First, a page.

Frank Hotchkiss
Paul Wellman

November’s mayoral race just got a little more crowded and a lot more interesting with Santa Barbara City Councilmember Frank Hotchkiss announcing his candidacy this Saturday to a few dozen supporters gathered on the outside patio of Chuck’s Waterfront Grill. Hotchkiss, by margins the most conservative member of the left-leaning council, challenges Democrats Cathy Murillo and Hal Conklin for the center seat on the dais. “This isn’t going to be an easy climb,” warned Hotchkiss, now serving his second term on the council and terming out this year. “We have a powerful political machine opposing us.” But, he continued, that same machine opposed him four and eight years ago, and he beat it both times. “So guess what we’re going to do this year? We’re going to win again!”

With characteristically direct delivery, Hotchkiss rattled off his accomplishments on the council: He took credit for increasing the number of cruise ships visiting Santa Barbara from two in 2009 to 29 this year. “No other candidate for the office of mayor can boast of this.” And he highlighted how the police force has grown by 16 positions in that time. “Some people call me the law-and-order candidate. Well, I’m happy with that.” Hotchkiss also talked about opposing the installation of parking meters in the downtown historic district, removing RVs from Cabrillo Boulevard, and rallying support for the State Street Christmas tree when Edison threatened to pull the plug. “We saved Christmas!”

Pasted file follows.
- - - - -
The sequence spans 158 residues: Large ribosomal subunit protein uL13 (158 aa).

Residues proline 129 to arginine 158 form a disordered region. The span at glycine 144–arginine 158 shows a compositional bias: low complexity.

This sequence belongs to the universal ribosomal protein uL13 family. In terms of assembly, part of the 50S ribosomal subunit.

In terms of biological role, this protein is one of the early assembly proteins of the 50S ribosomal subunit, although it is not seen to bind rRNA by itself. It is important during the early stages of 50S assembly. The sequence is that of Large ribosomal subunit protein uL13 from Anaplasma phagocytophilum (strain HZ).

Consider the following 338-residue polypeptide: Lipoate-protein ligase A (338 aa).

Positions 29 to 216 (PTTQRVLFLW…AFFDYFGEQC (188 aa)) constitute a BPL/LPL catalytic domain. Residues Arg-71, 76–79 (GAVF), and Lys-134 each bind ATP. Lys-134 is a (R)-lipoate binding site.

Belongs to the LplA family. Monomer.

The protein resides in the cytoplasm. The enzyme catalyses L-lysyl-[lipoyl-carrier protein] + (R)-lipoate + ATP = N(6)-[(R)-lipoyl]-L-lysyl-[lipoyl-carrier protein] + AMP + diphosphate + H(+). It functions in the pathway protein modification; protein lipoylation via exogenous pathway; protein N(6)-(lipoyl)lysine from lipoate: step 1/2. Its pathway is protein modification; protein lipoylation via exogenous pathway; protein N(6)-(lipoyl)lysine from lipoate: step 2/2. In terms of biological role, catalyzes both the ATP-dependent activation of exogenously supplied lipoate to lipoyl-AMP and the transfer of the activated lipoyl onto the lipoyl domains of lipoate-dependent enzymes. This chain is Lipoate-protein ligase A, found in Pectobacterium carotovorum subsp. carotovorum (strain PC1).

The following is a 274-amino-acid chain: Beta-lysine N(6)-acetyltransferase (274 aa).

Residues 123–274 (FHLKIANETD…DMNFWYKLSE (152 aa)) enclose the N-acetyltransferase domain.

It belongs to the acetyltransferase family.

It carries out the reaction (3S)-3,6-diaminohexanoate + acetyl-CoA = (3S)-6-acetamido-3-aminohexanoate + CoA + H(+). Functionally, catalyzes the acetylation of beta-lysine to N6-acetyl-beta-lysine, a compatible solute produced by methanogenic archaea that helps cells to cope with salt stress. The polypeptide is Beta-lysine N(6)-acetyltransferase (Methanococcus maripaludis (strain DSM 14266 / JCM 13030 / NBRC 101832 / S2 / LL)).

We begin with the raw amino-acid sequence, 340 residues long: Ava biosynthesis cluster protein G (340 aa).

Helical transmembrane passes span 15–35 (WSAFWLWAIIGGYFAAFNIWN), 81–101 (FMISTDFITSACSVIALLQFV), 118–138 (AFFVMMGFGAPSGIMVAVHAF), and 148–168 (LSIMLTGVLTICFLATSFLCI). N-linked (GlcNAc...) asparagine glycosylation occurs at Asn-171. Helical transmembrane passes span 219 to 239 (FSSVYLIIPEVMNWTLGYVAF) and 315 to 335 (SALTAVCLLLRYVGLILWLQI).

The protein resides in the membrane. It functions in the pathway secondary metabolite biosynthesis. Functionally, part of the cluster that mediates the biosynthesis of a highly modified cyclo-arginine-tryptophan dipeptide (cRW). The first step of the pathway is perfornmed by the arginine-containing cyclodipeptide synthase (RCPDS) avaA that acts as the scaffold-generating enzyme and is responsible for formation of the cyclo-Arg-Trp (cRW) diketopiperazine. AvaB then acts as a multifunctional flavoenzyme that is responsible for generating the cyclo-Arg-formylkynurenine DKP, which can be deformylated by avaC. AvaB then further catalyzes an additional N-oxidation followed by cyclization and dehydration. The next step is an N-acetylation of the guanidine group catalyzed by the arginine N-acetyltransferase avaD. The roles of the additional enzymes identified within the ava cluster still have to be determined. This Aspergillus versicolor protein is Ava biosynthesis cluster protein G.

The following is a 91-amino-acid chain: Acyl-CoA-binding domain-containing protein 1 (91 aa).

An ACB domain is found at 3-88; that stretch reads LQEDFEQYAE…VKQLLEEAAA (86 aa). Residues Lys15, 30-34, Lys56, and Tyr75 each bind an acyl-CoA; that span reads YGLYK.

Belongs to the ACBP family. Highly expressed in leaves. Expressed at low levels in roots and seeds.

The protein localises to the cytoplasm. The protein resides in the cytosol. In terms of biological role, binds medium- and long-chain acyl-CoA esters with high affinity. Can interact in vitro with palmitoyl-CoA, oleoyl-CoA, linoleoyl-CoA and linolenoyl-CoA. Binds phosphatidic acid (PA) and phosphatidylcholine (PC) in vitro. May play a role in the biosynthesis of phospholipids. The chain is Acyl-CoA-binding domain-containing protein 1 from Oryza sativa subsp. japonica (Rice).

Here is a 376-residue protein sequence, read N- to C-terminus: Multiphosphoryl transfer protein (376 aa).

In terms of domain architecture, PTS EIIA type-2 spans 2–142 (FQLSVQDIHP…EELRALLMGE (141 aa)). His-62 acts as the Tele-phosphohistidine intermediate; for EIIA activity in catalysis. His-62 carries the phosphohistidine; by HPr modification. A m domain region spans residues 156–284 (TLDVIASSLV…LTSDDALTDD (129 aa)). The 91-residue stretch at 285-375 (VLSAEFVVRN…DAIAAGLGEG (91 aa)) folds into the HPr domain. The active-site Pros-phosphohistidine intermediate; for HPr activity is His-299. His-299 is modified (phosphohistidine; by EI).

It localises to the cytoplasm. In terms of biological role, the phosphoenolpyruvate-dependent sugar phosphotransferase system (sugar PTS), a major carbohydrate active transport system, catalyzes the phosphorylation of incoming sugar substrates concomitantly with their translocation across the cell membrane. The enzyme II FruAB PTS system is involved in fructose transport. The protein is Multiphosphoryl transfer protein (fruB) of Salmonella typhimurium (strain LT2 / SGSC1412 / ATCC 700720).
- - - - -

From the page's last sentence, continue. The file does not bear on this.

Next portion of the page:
Looking ahead, Hotchkiss said the city should upgrade its police station, support efforts to curb bad behavior by homeless “who now act as if they own our streets and parks,” and mend its aging infrastructure. Though that would mean new sources of revenue, Hotchkiss was clear none of it should be levied on voters without their personal approval — a clear reference to the sales-tax-increase measure that will likely appear on the November ballot — and it should be carefully controlled so the funds go toward their intended purpose, “not some errant project that favors political favorites.” Hotchkiss also promised to provide more off-street parking and forever put to bed any hope for rent control. “And we’re not going to pour huge amounts of water meant for Santa Barbara from Lake Cachuma into the ocean in the unlikely prospect of saving a few fish.”

Hotchkiss ended by issuing a stern message to anyone who might consider Santa Barbara a “sanctuary city” that protects its undocumented residents from enhanced federal immigration policies. “We are a nation of laws, not a haven for people whose first act is to break those laws,” he said. “Santa Barbara is a sanctuary for people who want to work hard to achieve their hopes and dreams legally.”


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